I was inspired by Brene Brown in the “Power of Vulnerability” to embrace gratitude. Write down three things that you are grateful for every morning. Do not write down the same things that you were grateful for earlier in the week. This helps to shift your mindset to look for the positive. I’ve noticed that after a few weeks of doing this, when someone brings up something negative, it is easier to choose positivity versus sinking into negativity with them. Remembering what you are grateful for rewires your brain as Dr. Caroline Leaf covers in “Switch on Your Brain”. Gratitude is powerful. Does being grateful mean that you don’t have negative thoughts and, in turn, live in some strange alternate reality? No, in fact, don’t be a person who “sticks their head in the sand”. Be aware of your current reality, but find reasons to be grateful in the midst of that reality.
3. Spend time on things that recharge you
This looks different for everyone. Brene Brown says in The Power of Vulnerability that “a property of play is time spent without purpose, something you don’t want to end, something you lose track of time doing and want to extend”. What are those things in your life? For me, play looks like journaling, reading a book, prayer and reading inspirational literature, taking a walk, gardening, playing with my dog, listening to music, researching health and new recipes, chatting with my husband and friends, and painting. When I started making time for things that recharged me, I immediately noticed that I had more joy, life felt fuller, and less of my actual responsibilities felt neglected. Before, I felt like I was giving 100% in a “push through and show up” kind of way. Once focusing on self- care, I feel that I am giving 100% from a place of thriving, not surviving. Thriving does not mean that you don’t have hard times or bad days, but it means that you make your life more than your circumstances.
4. Set Boundaries
Set boundaries on things that need to happen, but keep you from recharging. For me, this looks like setting time limits on housework and social media. As I mentioned before, I will go, go, go. A clean home helps to keep my anxiety and stress at bay. When there is clutter, I feel stressed. However; I noticed that when things are “falling apart” in my life, I will throw myself into cleaning my house because it is something I can control. I have recognized this as a contributor to burn out for me. I will give 100% at work and then throw myself into housework versus journaling, which really helps me to de-stress in a healthy way. Combating stress with more work versus doing something that will actually recharge you is staying in step with a cycle of burnout. Setting boundaries is intentional and requires effort. I intentionally monitor the amount of time I spend on housework daily. What I have noticed is my house is actually more clutter free and I am happier because I am not cleaning in waves due to burnout, but am cleaning on a consistent, daily, limited basis.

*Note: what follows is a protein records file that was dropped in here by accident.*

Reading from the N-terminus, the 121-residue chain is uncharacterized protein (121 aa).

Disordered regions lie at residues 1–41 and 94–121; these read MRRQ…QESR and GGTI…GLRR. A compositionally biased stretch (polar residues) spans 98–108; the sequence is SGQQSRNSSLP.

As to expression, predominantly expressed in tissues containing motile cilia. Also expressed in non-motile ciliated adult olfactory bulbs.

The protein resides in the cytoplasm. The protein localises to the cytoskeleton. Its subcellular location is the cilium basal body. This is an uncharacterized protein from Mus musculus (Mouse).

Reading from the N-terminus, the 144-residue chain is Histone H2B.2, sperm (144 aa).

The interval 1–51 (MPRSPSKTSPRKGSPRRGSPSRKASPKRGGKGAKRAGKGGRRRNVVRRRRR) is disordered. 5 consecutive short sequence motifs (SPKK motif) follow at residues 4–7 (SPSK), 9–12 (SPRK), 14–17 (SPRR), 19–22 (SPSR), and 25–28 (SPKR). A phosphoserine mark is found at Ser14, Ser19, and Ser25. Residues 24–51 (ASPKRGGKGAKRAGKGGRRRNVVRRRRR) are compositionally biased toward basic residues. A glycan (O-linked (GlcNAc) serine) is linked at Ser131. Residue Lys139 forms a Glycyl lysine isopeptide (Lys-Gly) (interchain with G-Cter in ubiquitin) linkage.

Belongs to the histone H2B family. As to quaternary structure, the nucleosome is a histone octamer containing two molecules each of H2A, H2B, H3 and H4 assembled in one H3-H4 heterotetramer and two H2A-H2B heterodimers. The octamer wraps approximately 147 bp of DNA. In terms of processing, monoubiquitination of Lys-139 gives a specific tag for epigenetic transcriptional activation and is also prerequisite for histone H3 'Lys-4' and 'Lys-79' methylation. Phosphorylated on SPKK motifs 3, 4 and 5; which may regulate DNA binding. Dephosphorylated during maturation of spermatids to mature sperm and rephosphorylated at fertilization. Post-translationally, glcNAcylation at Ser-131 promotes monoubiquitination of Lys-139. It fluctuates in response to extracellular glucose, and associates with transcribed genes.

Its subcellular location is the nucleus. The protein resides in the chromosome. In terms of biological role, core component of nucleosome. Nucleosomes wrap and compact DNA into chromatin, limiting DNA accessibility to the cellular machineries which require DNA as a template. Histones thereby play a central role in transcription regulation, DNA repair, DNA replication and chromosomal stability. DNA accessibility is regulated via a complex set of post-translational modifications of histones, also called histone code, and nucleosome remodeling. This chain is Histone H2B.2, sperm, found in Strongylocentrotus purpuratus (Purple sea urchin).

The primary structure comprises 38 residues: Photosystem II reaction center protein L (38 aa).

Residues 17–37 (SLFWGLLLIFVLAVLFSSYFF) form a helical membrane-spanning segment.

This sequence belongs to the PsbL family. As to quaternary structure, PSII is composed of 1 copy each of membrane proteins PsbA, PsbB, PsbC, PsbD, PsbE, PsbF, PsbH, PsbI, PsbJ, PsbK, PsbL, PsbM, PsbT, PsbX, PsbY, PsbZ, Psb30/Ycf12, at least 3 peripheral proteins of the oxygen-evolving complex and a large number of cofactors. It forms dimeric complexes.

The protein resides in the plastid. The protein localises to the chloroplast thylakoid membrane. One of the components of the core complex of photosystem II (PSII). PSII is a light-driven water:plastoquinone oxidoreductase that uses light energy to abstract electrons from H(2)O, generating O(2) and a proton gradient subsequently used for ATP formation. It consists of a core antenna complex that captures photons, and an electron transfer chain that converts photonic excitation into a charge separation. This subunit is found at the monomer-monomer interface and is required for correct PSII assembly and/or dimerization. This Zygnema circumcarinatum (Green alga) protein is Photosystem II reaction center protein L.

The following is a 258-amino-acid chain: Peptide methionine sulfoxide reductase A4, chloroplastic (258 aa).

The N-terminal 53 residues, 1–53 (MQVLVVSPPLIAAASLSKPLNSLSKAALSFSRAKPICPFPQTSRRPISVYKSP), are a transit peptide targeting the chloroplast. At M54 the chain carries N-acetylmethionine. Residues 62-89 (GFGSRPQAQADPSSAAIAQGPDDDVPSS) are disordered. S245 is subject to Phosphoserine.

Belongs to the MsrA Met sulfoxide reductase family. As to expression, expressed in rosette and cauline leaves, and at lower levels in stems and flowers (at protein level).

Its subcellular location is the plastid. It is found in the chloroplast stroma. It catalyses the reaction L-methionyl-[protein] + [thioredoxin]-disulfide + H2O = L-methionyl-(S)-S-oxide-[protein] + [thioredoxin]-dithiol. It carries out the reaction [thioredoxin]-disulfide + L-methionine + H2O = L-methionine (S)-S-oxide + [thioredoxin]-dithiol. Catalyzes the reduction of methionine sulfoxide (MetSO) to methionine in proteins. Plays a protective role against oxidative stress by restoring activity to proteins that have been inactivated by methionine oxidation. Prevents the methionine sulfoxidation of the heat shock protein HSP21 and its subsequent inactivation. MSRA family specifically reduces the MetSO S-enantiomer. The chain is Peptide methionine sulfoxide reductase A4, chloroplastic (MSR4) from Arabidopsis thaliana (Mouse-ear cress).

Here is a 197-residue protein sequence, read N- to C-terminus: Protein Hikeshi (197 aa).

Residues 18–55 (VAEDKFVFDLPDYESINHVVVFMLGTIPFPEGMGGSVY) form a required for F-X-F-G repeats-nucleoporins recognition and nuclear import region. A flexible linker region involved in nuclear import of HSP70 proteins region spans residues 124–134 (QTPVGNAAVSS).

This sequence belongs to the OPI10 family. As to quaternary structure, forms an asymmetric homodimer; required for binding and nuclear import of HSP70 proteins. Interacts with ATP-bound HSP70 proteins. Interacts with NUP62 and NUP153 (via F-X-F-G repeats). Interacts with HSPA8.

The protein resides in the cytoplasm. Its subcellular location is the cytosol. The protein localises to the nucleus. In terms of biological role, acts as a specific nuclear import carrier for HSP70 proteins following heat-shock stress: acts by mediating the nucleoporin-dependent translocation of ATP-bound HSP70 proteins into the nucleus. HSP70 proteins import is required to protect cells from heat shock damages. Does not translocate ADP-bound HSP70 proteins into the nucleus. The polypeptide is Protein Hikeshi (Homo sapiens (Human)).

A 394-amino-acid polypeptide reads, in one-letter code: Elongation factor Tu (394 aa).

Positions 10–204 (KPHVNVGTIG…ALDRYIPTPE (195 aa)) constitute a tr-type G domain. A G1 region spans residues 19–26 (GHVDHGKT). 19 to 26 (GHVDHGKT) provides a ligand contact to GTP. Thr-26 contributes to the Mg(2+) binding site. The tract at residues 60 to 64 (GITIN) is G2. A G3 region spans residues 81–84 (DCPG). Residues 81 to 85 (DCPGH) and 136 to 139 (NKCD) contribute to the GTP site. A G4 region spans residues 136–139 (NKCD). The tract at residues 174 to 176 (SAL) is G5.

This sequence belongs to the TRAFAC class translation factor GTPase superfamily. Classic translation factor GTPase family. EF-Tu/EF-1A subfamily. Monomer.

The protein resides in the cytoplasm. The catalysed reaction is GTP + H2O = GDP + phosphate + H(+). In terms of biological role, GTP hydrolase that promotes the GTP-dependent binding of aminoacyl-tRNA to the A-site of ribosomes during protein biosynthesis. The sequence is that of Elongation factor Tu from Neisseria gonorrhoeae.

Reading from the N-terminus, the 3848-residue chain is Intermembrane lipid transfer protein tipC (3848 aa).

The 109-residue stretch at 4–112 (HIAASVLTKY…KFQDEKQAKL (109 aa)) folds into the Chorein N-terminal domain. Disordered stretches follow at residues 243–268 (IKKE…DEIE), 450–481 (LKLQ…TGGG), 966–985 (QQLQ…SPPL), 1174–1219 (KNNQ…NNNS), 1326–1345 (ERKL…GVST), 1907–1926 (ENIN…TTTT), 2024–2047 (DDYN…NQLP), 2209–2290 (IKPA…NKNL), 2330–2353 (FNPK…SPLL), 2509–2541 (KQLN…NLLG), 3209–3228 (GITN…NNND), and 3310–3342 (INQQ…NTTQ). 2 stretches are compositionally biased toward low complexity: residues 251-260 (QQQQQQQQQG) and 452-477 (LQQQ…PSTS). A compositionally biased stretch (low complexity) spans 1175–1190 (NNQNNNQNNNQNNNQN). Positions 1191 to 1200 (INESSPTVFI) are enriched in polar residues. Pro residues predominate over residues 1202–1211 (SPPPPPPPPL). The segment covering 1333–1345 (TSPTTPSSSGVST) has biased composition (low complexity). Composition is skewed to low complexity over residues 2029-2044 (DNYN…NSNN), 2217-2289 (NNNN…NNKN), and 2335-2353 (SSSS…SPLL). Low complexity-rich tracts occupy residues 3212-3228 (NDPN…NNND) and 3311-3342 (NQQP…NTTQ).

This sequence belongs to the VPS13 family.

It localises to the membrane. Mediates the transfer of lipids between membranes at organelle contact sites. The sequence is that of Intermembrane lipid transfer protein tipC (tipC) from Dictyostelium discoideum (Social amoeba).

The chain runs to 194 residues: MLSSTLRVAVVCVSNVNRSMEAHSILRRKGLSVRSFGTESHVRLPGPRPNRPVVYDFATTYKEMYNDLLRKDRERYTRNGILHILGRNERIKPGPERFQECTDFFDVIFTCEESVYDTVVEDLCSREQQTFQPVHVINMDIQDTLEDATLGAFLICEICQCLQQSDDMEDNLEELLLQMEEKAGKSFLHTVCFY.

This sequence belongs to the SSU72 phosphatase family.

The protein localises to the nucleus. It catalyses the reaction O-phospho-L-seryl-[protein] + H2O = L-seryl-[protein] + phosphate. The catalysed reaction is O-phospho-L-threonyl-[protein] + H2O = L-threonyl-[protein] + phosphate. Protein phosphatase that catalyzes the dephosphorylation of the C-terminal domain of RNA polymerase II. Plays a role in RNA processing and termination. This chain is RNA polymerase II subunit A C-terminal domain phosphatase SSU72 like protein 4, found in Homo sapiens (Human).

5. Time Limits on Social Media
Even though setting time limits on social media falls under setting boundaries, I feel it deserves a bullet point all to itself. This is a new one for me. I realized that all of the time I was spending on social media was not actually recharging me but was draining me. I enjoyed it to an extent, but it was not a method of self-care for me. In order to allow real rest, play, and creativity in my life, I needed to limit my time on social media. You can actually set daily time limits on your apps. I started out with a time limit of 15 minutes less than my daily average and have a goal to work my way down to less and less time on certain apps. Since doing this, I have read more books, journaled more, and spent more time with people.
6. Have Grace for Yourself
I’ve heard that the definition of insanity is doing the same thing over and over again, but expecting different results. When you start building self-care into your life, your life will look different. Have grace for yourself in this season as your expectations of yourself begin to look different. Exhaustion is the marker of success for many, but it is not the marker for a full life. Can you have a successful career and a full life? Yes. You may work less overtime and take more lunch breaks, but you will bring to the table a thriving you versus a surviving you- a “cared for” you versus a burnout you.
This is how you run a marathon versus a sprint. Life is a marathon. Take care of yourself so you can live it to the fullest.